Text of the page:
Aerometrex launches world's first solution for bushfire fuel load mapping

22 Oct, 2020

  • New LIDAR product derivative to produce three dimensional data on canopy and below canopy fuel loads in bushfire prone areas
  • Can be applied regardless of location, topography or ground cover
  • Developed as new pre-emptive firefighting tool in wake of disastrous Black Summer fires across Australia in 2019-2020
  • Numerous post Black Summer fire inquiries recommend greater use of remote sensing technologies
  • New technology available to government and emergency authorities around Australia for forthcoming fire season

Aerometrex is pleased to announce that it has developed a new technology that can determine, in three dimensions, the exact fuel load densities in any bushfire prone region in Australia. The product is an advance of the company’s existing LIDAR (Light Detecting and Ranging) technology and was developed over 2020 in conjunction with government and industry in the wake of the disastrous Black Summer fires across Australia during the 2019-20 fire season. The technology will be available to authorities ahead of this year’s bushfire season. It surpasses current and historic fuel load methodologies by delivering and visualising data not possible to be collected or “seen” from conventional satellite, aerial or drone imagery fire-fighting tools. Its real-time and ultra-high data capture of fuel load density underneath tree canopies is achievable regardless of location, terrain type, ground cover or accessibility.

A fire needs fuel to ignite, fuel to burn, and fuel to grow. A fire needs fuel to survive.

We know where the fuel is and how much.

Let's assist our fire-fighting heroes in saving lives this fire season.

The LiDAR-driven technology employs up to two million individual laser pulses per second emitted from a sensor within an aircraft as it flies above the area of interest. By measuring the time taken for each laser pulse to travel down to the surface and get reflected to the aircraft, the precise location of the point of reflectance can be calculated in three dimensions.

Since LIDAR technology explicitly measures the landscape in three dimensions, it is often free of geometric distortions that can be associated with other imaging techniques. When an individual laser pulse is incident on a tree, shrub or any other vegetation, some of the energy is reflected back to the sensor from the very top of the vegetation and some energy penetrates through the canopy and accurately images the internal structure of the vegetation and even the ground below.

This penetrating power delivers a far more accurate image of vegetation and is more sensitive to variations in vegetation structure and density compared to remote sensing techniques such as satellite imagery and RADAR. Data from the advanced LIDAR technology then allows for the extraction of understorey fuel load estimates that would otherwise be fully obscured from view in satellite or aerial imagery by overlying canopy. It can be scaled from a single metre by metre square, up through the needs of a single home, to a local community, onto a fire-fighting team and right up to an entire region and is accurate in 3D down to a height of 25-50cm above ground.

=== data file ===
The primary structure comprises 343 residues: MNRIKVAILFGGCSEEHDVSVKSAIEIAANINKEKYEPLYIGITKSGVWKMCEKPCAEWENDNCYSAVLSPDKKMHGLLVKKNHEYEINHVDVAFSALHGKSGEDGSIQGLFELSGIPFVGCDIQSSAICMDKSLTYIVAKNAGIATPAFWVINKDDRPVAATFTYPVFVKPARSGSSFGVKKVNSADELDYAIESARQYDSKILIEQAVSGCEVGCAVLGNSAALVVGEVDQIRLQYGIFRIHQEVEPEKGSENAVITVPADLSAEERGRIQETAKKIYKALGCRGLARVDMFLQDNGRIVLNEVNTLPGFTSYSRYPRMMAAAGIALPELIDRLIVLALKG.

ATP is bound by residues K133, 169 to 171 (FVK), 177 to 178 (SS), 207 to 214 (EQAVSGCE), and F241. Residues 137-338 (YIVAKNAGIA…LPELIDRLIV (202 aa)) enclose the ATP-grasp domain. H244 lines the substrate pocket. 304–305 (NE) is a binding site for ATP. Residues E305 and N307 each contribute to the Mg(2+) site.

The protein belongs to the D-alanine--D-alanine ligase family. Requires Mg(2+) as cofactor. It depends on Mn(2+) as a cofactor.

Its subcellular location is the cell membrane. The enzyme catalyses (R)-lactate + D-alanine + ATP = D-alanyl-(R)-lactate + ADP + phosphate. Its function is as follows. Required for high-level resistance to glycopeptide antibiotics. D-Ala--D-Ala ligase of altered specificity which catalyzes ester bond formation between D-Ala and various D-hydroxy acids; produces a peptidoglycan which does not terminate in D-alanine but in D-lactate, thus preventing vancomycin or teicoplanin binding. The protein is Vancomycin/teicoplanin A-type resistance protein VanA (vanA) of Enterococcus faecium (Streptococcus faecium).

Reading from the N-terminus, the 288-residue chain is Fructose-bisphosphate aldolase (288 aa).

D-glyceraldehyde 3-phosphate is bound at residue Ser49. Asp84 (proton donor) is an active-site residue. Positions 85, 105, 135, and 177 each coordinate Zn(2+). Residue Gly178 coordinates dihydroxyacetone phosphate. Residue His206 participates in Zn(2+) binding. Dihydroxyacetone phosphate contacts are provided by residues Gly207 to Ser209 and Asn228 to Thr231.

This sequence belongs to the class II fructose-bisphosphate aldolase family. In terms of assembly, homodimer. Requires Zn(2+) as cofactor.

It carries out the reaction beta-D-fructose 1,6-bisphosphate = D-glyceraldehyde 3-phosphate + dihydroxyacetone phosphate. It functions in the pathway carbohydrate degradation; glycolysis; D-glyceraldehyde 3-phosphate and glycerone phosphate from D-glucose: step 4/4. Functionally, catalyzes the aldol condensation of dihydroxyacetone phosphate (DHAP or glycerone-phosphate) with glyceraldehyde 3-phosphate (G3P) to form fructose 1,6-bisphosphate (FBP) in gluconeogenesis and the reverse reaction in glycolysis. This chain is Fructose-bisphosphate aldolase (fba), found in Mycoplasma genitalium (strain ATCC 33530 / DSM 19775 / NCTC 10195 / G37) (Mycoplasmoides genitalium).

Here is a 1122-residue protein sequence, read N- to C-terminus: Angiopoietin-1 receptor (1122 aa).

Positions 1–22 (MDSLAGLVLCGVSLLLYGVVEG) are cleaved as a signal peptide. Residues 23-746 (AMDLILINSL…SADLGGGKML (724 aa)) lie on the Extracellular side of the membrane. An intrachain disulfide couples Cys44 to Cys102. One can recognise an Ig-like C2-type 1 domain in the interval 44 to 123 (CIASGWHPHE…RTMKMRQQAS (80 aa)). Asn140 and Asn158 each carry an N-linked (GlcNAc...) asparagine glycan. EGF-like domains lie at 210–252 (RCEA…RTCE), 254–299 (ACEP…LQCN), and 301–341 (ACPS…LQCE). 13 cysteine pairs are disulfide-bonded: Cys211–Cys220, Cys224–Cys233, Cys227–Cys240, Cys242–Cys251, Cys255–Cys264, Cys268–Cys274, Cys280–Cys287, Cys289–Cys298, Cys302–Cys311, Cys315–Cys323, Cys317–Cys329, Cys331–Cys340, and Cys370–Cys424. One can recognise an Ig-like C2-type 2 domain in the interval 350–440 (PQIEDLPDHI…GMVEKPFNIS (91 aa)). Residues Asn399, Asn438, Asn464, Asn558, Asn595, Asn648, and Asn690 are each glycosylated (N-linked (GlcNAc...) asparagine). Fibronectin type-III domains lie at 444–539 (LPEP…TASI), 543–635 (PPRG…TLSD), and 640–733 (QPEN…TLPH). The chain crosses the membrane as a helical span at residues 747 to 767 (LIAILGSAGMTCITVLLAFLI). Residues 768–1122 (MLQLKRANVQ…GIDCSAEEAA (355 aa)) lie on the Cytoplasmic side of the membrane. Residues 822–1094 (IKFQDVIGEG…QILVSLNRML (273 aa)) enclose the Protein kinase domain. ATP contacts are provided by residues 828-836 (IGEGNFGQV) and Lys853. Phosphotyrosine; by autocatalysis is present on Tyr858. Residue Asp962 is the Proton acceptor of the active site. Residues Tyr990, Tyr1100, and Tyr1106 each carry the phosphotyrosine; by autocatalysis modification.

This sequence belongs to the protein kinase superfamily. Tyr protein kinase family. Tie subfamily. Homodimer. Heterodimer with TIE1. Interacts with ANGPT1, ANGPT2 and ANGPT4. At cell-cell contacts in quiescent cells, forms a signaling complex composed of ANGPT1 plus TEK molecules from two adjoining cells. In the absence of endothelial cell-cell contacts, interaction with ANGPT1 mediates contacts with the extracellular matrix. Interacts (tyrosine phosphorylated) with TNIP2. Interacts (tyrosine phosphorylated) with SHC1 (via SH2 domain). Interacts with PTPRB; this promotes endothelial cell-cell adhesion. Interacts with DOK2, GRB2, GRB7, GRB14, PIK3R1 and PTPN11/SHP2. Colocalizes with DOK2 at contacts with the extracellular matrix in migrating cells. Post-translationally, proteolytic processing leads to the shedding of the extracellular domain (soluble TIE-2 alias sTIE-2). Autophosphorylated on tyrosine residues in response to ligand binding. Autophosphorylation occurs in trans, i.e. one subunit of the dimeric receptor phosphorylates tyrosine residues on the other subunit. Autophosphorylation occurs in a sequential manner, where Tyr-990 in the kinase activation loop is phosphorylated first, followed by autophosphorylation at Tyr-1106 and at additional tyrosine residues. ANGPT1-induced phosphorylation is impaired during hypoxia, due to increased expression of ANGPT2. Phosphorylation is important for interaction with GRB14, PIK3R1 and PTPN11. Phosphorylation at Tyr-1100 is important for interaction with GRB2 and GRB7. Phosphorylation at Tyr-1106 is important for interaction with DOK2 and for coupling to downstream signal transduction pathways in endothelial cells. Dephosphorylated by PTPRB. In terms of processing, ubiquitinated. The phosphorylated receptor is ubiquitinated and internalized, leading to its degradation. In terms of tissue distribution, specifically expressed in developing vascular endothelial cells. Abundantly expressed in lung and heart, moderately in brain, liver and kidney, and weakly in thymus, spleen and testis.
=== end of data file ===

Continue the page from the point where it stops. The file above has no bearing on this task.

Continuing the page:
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LiDAR with view of trees and built up areas

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LiDAR with upper tree canopy stripped

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LiDAR showing fuel load density (red - high fuel load)

Aerometrex’s R&D program for the new technology included tests across 10 sites within the heavily vegetated Belair National Park in the Adelaide Hills. As ground fuel loads are one of the primary causes behind the intensity and scope of evolving bushfires, along with prevailing weather conditions, quantifying fuel loads and overall fuel hazards is a fundamental step in future bushfire management and planning and for better understanding of the risks posed by bushfires to the community, the economy and the environment.

The outcomes and product development from this research are both timely and relevant following the detailed recommendations of the Bushfire Royal Commission, state-level bushfire inquiries and the final reports published by the Bushfire & Natural Hazards CRC. Many of these reports highlighted remote sensing technologies such as LIDAR as critical resources that have the potential to revolutionise bushfire management and response practices following the 2019/2020 Australian bushfire season.

It is understood to be the first system able to standardise the capture of LIDAR for the purpose of bushfire fuel load mapping in Australia and we believe the breakthrough should allow emergency authorities, government, and communities, to adopt a far more science-based and pre-emptive fuel load strike position ahead of this year’s bushfire season.

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Bushfire Fuel Load Mapping

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